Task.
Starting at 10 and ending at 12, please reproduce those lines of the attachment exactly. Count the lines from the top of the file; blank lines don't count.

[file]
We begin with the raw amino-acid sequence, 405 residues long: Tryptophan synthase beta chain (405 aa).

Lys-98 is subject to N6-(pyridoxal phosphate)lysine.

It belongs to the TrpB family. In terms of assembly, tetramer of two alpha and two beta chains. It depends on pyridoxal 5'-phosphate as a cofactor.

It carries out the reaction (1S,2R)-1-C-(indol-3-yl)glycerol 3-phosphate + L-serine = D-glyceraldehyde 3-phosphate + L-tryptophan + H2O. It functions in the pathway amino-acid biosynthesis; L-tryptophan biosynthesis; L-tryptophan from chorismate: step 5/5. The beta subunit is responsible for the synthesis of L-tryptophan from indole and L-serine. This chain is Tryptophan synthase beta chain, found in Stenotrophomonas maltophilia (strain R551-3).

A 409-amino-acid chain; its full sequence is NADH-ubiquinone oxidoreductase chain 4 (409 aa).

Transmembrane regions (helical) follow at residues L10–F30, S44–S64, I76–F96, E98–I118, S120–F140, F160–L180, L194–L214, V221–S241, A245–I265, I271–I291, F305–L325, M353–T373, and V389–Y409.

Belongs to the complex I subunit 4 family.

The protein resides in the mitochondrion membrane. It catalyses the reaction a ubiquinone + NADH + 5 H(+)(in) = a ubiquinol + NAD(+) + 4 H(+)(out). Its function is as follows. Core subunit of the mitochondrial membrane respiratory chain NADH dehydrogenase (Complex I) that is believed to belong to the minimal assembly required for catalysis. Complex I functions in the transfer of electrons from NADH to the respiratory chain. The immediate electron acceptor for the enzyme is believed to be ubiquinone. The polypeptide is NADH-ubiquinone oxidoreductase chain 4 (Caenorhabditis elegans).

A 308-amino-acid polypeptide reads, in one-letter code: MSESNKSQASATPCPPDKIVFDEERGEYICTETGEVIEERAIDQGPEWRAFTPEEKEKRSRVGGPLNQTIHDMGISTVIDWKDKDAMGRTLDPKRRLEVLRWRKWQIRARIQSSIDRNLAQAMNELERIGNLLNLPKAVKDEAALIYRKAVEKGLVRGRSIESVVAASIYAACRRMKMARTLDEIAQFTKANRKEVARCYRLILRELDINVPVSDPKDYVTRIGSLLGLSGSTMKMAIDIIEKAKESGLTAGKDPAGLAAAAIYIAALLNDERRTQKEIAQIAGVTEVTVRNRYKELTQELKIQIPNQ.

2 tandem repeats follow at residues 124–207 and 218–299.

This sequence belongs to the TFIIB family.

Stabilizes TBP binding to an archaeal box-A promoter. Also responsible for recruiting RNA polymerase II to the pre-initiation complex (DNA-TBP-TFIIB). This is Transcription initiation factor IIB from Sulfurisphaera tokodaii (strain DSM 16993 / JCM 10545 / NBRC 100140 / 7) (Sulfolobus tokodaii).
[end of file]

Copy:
2 tandem repeats follow at residues 124–207 and 218–299.

This sequence belongs to the TFIIB family.

Stabilizes TBP binding to an archaeal box-A promoter. Also responsible for recruiting RNA polymerase II to the pre-initiation complex (DNA-TBP-TFIIB). This is Transcription initiation factor IIB from Sulfurisphaera tokodaii (strain DSM 16993 / JCM 10545 / NBRC 100140 / 7) (Sulfolobus tokodaii).